This marginalization reflects as well the mentality of a France whose intellectuals and academicians have concentrated on World War II and its consequences. The "grand tragedy" of 1940, the Vichy years and the Liberation, the Fourth Republic, and the sales guerres of Indochina and Algeria, overshadowed the Western Front. The revival of interest in the Great War since the 1970s, inspired by thework of Jacques Becker, has emphasized the "new military history," producing a spate of work on the mentality of the poilus and the dynamics of the home front, the war's destructive effects, and its eschatological consequences. Operational analysis has been of secondary interest.
Pyrrhic Victory restores the French army to its legitimate position at the focus of World War I. General (Ret.) Robert Doughty, for many years Chair of the US Military Academy's History Department, possesses a gifted professional soldier's understanding of French aims and intentions. The result is a definitive account of the development and implementation of French strategy in the Great War.
Doughty begins by analyzing the reconstruction of the French army between 1871 and 1914. It was based on a sharp division between political and military leaders. The former determined policy and objectives, then stood back and turned matters over to the soldiers. That pattern, often presented as a model for the conduct of America's wars, led to a war plan emphasizing the offensive at all levels, strategic, operational, and tactical. It led to an army structured institutionally and intellectually for fighting a short war. And it left France's military cupboard empty when the long-expected death-grapple with Germany in the autumn of 1914 produced unprecedented casualties, but no decision.
The central figure in this national drama was Joseph Joffre. Chief of the General Staff since 1911, Commander in Chief since the outbreak of war, he proved unusually flexible in responding to the tactical conditions imposed by the emergence of trench warfare. He was constrained by strategy and policy, however, to continue an offensive policy notmerely to liberate occupied France, but to contain a German army that by 1915 had all too free-a-hand in every other sector and theater of what was being increasingly called the Great War.
Above all, however unwillingly, Joffre came to understand the necessity for accepting a war of endurance. He reconfigured doctrine, training, command philosophy, and weapons procurement to prepare the French army for a long haul. He sought to coordinate plans for a general offensivewith BEF commander Sir Douglas Haig; and to secure cooperation on the Italian and Russian fronts. Joffre did not expect even that sharing of the war's burden to bring immediate success, only to wear down German resources. And his grand strategic design was shattered by the German attack on Verdun.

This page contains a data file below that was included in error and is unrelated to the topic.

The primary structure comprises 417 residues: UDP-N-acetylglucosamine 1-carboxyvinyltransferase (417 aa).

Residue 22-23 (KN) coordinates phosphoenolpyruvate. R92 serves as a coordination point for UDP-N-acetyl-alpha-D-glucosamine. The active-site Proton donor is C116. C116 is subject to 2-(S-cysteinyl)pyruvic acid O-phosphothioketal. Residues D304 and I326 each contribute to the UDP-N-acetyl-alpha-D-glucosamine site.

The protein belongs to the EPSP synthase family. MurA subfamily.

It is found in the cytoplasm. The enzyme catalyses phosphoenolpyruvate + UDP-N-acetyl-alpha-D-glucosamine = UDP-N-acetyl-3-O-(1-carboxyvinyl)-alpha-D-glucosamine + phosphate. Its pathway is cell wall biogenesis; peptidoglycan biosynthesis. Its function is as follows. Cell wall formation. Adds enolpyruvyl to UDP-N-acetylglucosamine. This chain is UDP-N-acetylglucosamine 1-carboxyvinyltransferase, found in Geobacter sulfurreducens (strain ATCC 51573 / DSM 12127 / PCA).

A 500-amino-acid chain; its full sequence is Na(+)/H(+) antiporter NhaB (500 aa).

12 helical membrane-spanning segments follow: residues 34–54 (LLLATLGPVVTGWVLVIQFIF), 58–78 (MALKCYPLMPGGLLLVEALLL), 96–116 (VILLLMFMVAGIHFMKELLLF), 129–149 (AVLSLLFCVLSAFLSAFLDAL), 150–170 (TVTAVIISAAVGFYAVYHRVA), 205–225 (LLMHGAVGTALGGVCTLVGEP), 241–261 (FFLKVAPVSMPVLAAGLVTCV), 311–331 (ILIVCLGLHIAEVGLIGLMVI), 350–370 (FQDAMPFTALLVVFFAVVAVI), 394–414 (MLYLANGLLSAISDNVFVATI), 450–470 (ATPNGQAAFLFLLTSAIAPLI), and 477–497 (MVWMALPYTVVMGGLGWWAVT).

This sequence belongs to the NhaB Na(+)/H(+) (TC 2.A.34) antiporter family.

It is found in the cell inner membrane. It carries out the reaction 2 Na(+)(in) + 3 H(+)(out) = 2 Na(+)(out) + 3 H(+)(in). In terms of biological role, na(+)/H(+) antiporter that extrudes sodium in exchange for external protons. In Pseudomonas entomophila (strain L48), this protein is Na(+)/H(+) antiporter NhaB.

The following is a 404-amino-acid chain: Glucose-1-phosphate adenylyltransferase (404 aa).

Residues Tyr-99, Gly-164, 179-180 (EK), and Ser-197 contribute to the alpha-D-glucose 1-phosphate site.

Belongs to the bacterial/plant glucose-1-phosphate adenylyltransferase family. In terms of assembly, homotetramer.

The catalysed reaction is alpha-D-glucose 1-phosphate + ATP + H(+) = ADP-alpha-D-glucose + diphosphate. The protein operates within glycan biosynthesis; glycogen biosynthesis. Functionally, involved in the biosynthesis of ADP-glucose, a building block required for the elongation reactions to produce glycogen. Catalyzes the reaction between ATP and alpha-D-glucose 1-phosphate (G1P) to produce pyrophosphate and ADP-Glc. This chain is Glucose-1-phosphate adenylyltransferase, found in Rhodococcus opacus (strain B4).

Whatever German Chief of Staff Erich von Falkenhayn's ultimate intentions, Verdun bled white the army Joffre had been at such pains reconstituting. The government was reorganized; Joffre was dismissed as Commander in Chief; and General Robert Nivelle received a free hand. He projected "total destruction of active enemy forces," but his tactics were strikingly similar to those of previous offensives. Their failure caused the army's morale to collapse. Doughty's analysis of its recovery describes a military process: with a moral dimension. Nivelle's successor Philippe Petain sought to rebuild spirit by developing means of attacking without suffering unsupportable casualties. He sought as well to reconfigure defensive methods, avoiding the slaughter of Verdun.
In an introduction written with an eye to the present, Doughty warns that believers in surgical wars and quick fixes know little about the Great War. Even an army as dirigiste as the French, with almost four years of war experience, faced problems institutionalizing such comprehensive doctrinal changes. The German offensives of 1918 put French and British backs to the wall. The emphasis on firepower that characterized French offensive tactics in the war's final year was only relatively successful in reducing losses. One-fifth of all French casualties were suffered in 1918. The "strategy of opportunism" pursued by Ferdinand Foch as Allied supreme commander was in good part a product of recognition that the French army could no longer bear the war's primary burden.
Nevertheless France won-in good part because from the politicians at Versailles to the poilus in the trenches, its people refused to accept defeat. Doughty recognizes the high, short- and long-term costs of what he legitimately calls a Pyrrhic victory. But in this seminal book he demonstrates the crucial role of the army and its generals in structuring a triumph of national determination. He demonstrates as well that for all its errors of preparation and execution, the army's prestige was by no means undeserved. This dual intellectual achievement merits the highest recognition by soldiers and scholars alike.
? Copyright 2007, Parameters